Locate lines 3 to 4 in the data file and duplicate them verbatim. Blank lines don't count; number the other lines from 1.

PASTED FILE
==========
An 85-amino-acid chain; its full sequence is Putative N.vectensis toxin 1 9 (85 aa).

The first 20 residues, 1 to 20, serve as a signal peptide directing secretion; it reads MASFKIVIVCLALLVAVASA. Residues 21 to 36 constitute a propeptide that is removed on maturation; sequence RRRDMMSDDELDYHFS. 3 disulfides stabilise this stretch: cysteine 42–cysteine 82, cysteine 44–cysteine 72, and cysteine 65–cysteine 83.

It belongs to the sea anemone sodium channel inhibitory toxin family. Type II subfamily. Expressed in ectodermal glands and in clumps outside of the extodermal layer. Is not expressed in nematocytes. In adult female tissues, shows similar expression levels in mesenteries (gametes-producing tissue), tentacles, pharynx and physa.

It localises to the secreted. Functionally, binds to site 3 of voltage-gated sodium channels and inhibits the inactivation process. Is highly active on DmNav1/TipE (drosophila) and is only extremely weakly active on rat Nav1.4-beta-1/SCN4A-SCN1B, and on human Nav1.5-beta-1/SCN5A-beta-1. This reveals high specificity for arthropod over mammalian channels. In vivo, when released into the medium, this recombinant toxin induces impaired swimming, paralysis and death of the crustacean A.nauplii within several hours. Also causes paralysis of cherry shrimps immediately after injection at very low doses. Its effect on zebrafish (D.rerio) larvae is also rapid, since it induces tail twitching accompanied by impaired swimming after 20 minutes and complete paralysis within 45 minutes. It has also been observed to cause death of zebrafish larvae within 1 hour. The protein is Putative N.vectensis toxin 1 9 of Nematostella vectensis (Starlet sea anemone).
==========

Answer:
It belongs to the sea anemone sodium channel inhibitory toxin family. Type II subfamily. Expressed in ectodermal glands and in clumps outside of the extodermal layer. Is not expressed in nematocytes. In adult female tissues, shows similar expression levels in mesenteries (gametes-producing tissue), tentacles, pharynx and physa.

It localises to the secreted. Functionally, binds to site 3 of voltage-gated sodium channels and inhibits the inactivation process. Is highly active on DmNav1/TipE (drosophila) and is only extremely weakly active on rat Nav1.4-beta-1/SCN4A-SCN1B, and on human Nav1.5-beta-1/SCN5A-beta-1. This reveals high specificity for arthropod over mammalian channels. In vivo, when released into the medium, this recombinant toxin induces impaired swimming, paralysis and death of the crustacean A.nauplii within several hours. Also causes paralysis of cherry shrimps immediately after injection at very low doses. Its effect on zebrafish (D.rerio) larvae is also rapid, since it induces tail twitching accompanied by impaired swimming after 20 minutes and complete paralysis within 45 minutes. It has also been observed to cause death of zebrafish larvae within 1 hour. The protein is Putative N.vectensis toxin 1 9 of Nematostella vectensis (Starlet sea anemone).